End-of-Life Options Act Gains Momentum With Passing Vote From House Public Safety Finance and Policy Committee

Bill Advances After Historic First Committee Vote on Aid-in-Dying Bill in January
March 8, 2024

Terminally ill Minnesotans are one step closer to the end-of-life care option of medical aid in dying after the House Public Safety Finance and Policy Committee voted to pass the End-of-Life Options Act Thursday. The proposed legislation now moves to the House Judiciary Finance and Civil Law Committee for their consideration, likely next week.

The vote came after a compelling discussion on sections 13 and 14 of the bill (HF1930),

during which the committee heard expert testimony from retired psychologist Eric Bergh, who spent 40 years of clinical work at psychiatric hospitals, mental health clinics, and private practice and served on the Board of Directors of Suicide Awareness Voices of Education.

“Although some have expressed concern, there is absolutely no sound research that indicates

that medical aid in dying has any impact on suicide rates or causes suicide contagion,’” testified Bergh. “With decades of data and experience from authorizing states, we don’t need to speculate. The End-of-Life Options Act has the same time-tested guardrails as the other 10 states that have resulted in the laws being used thoughtfully, compassionately, and safely.”

Eric Bergh testifies before the House Public Safety Finance and Policy Committee

Eric Bergh testifies before the House Public Safety Finance and Policy Committee Thursday morning.

Momentum for the End-of-Life Options Act’s passage is undeniable; the House Health Finance and Policy Committee voted in favor of HF1930 in January, which is the first time the legislation had been voted on by Minnesota lawmakers following nearly a decade of work by advocates.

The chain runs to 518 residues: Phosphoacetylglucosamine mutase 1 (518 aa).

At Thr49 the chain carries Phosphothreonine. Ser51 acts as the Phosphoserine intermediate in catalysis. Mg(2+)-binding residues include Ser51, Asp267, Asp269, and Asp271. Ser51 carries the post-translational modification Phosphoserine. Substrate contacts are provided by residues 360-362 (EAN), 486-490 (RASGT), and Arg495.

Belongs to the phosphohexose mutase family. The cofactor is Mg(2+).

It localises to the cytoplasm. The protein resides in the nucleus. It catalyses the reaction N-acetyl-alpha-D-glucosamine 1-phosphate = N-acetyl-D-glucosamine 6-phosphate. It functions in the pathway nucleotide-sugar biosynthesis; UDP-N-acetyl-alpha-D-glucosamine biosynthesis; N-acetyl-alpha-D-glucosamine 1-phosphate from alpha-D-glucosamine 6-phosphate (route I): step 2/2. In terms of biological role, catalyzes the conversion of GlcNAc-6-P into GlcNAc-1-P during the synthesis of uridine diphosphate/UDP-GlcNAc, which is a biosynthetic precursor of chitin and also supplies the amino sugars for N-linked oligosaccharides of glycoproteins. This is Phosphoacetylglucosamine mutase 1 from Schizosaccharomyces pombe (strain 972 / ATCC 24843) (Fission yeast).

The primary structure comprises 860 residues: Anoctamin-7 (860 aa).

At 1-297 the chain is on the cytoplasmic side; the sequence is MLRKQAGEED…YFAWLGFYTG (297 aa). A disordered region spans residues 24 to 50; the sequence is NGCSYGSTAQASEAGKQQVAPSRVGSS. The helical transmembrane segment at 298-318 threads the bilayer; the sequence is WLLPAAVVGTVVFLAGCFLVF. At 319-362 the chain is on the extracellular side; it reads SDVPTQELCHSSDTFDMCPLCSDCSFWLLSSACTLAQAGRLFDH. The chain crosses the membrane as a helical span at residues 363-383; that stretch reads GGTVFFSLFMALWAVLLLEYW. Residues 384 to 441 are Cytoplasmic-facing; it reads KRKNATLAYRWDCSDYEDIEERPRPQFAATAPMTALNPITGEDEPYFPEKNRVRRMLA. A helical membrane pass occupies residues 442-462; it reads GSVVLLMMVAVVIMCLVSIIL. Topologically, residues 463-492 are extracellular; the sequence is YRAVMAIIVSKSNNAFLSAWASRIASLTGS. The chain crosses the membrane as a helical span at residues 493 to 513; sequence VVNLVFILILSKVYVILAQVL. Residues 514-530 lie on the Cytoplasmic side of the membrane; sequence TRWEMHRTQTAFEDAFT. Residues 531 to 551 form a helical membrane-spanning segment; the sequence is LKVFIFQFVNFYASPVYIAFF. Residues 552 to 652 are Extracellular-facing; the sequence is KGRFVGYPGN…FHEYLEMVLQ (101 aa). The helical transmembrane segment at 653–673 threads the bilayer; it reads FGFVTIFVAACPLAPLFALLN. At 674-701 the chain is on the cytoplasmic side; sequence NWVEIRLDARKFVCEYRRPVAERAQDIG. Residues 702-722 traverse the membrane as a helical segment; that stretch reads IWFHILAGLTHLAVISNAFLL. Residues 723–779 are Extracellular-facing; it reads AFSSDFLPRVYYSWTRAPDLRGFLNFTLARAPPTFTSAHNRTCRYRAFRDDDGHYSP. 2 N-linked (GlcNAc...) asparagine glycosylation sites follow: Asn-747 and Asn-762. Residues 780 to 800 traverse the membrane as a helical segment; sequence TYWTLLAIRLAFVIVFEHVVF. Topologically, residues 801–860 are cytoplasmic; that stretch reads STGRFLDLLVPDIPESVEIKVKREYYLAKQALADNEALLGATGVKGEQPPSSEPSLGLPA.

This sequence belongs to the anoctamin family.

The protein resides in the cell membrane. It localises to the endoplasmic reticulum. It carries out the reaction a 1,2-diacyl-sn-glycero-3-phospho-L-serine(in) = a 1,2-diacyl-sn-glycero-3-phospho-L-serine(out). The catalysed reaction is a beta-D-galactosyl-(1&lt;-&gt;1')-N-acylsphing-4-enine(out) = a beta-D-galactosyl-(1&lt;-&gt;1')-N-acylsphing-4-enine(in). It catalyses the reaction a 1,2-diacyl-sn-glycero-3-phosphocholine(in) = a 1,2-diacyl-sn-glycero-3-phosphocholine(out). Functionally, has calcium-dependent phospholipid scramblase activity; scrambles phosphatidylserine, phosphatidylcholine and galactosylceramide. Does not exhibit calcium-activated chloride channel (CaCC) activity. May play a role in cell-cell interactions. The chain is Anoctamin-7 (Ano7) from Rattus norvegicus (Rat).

“Minnesotans overwhelmingly support medical aid in dying as an option for terminally ill adults. So far, lawmakers are listening,” said Rebecca Thoman, M.D., Minnesota Campaign Manager for Compassion & Choices Action Network (CCAN).

The bill is modeled after Oregon’s medical aid-in-dying law, enacted 26 years ago. To qualify, a patient must be at least 18 years old, mentally capable, and diagnosed with a terminal illness with a prognosis of six months or less to live. Individuals are not eligible for medical aid in dying solely because of age and/or disability.

Eligible patients must make one oral request and one written request to the attending health care provider and one oral request to another consulting health care provider. Individuals must be able to self-ingest the medication.

No one – no patient, doctor, nurse, pharmacist, or health care facility – would be required to participate.

Strong support among Minnesotans

Results from the most recent annual Minnesota House of Representatives poll at the State Fair found that nearly three-quarters of respondents support allowing Minnesotans the end-of-life care option of medical aid in dying to peacefully end unbearable suffering.

The State Fair poll included this question: Should terminally ill adults have the option to end their lives with the assistance of health care providers?

  • Yes — 73.2% (5,844)
  • No — 18.2% (1,456)
  • Undecided/No Opinion — 8.6% (686)

Those results are an increase in support from the last time a similar question was posed to Fairgoers in 2016. That year, 67% supported the measure. A scientifically conducted survey by Greenberg Quinlan Rosner Research in 2016 found 73% of Minnesotans support the measure.

Medical aid in dying is an end-of-life care option in 10 states (CaliforniaColoradoHawaiiMaineMontanaNew JerseyNew MexicoOregonVermontWashington), and Washington, D.C.

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